Once I got it back for good I promised myself I would do it on my birthday every year until well into my 80s. On my 40th birthday nothing mattered to me but being able to get into that move on my fattest pole that I own. I learned it on that 2” diameter and now that I have moved and lost the use of my skinny pole (temporarily) I am so grateful I am still able to pull the move on the fatter diameter.
It has been 5 years since the first time I nailed that move. The truth is I probably should not have attempted to do the move that soon after getting it the first time. I don’t care. If I had to do it over again I would do the same thing. I would put it in that performance even though I didn’t have the level of understanding I do now. It’s part of the journey. I have gotten some beautiful shots on the beach in the move and other studio shots as well. I have explored other ways of getting into the move and don’t have the fear of it I used to have. I tried it again in those same red boots with grip aid and almost got stuck. Those boots may be extra sticky. If I ever perform as wonder woman again maybe I’ll have to come up with some other red boots. Until then I will keep on playing with varying ways to get into it and trying to get the pole lower on my back.
The reason doing spatchcock on my birthday became so important is two-fold. When I lost it in November of 2010 it took until my birthday in July 2011 to get it back consistently. Even then I was scared of it because of psychological issues that inevitably crop up when one is injured doing a pole move. The second reason is that after a certain age many people really lose faith in what their body will be able to accomplish. Even I question how long and how far and how much more I'll be able to push my body. But obviously getting older beats the alternative so for me to celebrate still being here and still being rad I give myself spatchcock on my birthday. For the last five years it has been the only thing that I cared about on my birthday. This year on my birthday I reached yet another milestone with the move when I saw and was able to imitate another way into the move; but this time on the other side of my body. Win!!!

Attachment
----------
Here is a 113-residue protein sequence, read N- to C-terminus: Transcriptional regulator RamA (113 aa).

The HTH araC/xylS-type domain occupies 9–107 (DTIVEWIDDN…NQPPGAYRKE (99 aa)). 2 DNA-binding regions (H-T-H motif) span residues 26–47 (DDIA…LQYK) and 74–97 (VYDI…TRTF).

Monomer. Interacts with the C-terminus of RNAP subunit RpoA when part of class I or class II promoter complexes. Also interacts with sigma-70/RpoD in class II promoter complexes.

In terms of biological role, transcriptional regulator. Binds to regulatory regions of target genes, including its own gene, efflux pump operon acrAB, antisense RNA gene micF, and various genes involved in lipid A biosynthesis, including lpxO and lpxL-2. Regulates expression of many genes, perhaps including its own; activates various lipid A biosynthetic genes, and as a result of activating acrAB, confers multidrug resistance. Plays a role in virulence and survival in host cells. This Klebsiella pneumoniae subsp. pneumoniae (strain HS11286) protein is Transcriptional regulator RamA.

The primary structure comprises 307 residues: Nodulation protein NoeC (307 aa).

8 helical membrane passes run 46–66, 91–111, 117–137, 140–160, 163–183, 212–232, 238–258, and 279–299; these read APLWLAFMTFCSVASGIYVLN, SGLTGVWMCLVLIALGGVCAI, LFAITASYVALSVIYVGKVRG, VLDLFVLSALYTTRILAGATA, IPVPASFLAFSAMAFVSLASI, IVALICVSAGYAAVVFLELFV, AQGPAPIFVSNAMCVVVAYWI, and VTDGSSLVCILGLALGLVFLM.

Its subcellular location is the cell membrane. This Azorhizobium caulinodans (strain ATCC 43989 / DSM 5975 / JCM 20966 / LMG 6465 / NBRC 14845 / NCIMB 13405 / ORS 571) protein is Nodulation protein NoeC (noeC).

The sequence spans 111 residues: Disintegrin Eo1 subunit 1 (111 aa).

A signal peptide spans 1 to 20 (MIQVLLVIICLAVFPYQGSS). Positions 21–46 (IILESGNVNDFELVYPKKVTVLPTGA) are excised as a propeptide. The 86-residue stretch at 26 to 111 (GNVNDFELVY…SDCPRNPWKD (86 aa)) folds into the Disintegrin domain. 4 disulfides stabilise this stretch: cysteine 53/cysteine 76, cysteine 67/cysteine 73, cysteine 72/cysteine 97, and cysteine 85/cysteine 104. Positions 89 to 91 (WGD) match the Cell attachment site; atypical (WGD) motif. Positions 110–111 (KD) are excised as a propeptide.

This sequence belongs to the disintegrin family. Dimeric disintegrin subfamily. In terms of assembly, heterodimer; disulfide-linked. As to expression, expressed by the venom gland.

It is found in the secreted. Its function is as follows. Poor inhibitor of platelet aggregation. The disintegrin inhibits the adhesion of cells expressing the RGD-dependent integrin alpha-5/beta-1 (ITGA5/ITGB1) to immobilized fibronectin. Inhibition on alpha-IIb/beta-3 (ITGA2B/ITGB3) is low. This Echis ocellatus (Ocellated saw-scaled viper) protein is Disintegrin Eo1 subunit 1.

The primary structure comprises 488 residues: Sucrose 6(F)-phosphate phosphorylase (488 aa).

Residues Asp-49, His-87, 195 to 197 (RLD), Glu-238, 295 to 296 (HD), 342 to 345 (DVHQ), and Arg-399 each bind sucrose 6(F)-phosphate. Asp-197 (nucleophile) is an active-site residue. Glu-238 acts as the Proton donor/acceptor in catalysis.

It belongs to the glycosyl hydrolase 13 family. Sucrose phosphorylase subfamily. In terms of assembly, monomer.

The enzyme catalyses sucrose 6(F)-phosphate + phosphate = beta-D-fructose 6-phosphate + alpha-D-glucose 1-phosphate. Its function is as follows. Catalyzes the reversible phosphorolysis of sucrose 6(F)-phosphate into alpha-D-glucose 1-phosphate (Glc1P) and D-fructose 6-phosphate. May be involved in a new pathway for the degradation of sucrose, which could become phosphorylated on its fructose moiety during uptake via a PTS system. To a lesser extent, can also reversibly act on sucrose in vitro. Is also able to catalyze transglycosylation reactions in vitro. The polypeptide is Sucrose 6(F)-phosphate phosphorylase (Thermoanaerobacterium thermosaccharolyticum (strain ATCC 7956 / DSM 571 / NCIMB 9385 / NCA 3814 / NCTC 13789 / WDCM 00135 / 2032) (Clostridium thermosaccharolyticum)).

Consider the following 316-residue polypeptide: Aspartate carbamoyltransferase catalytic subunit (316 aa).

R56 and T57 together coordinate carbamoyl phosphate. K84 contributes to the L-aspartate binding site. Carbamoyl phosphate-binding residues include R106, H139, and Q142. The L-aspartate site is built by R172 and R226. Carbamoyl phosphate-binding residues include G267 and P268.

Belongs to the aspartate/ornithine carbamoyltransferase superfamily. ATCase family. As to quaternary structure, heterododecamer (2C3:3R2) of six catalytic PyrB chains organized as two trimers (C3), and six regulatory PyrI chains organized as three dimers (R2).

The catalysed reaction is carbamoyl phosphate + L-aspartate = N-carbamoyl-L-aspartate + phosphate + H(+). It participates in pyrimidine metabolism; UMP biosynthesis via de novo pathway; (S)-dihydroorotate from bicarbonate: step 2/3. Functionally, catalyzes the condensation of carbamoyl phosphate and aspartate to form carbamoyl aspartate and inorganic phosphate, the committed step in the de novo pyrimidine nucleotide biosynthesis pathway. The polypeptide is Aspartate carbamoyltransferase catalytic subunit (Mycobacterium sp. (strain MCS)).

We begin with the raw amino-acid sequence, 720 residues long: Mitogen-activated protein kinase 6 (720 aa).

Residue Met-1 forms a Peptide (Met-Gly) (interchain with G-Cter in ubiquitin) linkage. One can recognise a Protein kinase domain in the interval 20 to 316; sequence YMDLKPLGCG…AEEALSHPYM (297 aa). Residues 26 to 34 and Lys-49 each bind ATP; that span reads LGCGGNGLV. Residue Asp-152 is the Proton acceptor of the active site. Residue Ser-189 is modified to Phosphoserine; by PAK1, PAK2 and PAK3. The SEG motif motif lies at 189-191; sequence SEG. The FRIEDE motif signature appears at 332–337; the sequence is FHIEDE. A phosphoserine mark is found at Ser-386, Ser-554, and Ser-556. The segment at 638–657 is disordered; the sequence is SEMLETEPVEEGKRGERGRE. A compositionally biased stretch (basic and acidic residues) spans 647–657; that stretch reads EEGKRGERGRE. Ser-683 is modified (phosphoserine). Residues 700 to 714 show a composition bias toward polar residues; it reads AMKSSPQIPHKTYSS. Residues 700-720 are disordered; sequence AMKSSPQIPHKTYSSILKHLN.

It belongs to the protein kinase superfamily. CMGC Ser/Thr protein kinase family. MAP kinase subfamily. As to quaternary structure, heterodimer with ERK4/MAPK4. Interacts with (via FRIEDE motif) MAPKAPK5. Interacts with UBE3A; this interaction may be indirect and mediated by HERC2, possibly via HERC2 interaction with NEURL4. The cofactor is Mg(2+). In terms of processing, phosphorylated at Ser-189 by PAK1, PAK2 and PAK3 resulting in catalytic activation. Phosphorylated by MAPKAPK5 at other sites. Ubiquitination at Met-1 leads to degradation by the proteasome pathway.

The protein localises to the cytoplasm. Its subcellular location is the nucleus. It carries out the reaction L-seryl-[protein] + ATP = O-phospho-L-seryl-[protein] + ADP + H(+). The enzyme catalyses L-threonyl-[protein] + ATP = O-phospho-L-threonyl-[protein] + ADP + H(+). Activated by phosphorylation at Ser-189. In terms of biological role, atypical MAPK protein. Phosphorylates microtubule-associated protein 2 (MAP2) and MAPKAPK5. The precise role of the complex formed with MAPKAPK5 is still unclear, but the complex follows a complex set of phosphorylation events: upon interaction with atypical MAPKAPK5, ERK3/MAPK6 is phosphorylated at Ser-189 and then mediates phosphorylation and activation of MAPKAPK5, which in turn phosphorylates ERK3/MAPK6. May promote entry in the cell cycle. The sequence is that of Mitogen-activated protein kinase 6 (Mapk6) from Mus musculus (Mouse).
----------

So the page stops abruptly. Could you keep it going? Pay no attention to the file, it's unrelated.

Not only do I now have 4 ways to get into spatchcock but one of them allowed me to get the move on the other side of my body, with my left leg on top instead of my right. I don't know how many other people are doing it on both sides of their body, to me it's pretty important given I've even written a post about it. Having that balance of bilateral pole moves is so important to me that everyone I knew assumed I already did spatchcock on both sides. I had accepted that maybe this was one move I wasn't going to get on both sides. It goes to show that if you leave yourself open to the possibilities and maybe don't put too much pressure on yourself, maybe you can do what you never thought you could.
Update 3: To hell and back
I can literally say I've been to hell and back with this move. In September of 2016 while trying to practice the other side entrance I fell out of my spatchcock attempt and broke my wrist. I was doing spatchcock on the other side of my body using the 4th way into it. I slipped and fell and upon recovery learned that I could get into it on the other side via shoulder-mount instead of [the traditional one leg hang entrance or] the dangerous way I fell out of. Something about shoulder-mount entrance aligns the body to hit the mark, that and I've literally been doing this move since August of 2010. Not sure I still have 4 ways to get into it but I can still do it on both sides of my body and that is all I really care about anyway. I have injured both of my hamstrings and my hip flexor, broken my wrist and sprained my ankle on this move and still this is my favorite pole move ever!
Aviva has been instructing private clients and group classes for over 20 years. Her passion is pole dancing. Her focus is safe, effective training for the purpose of achieving your goal.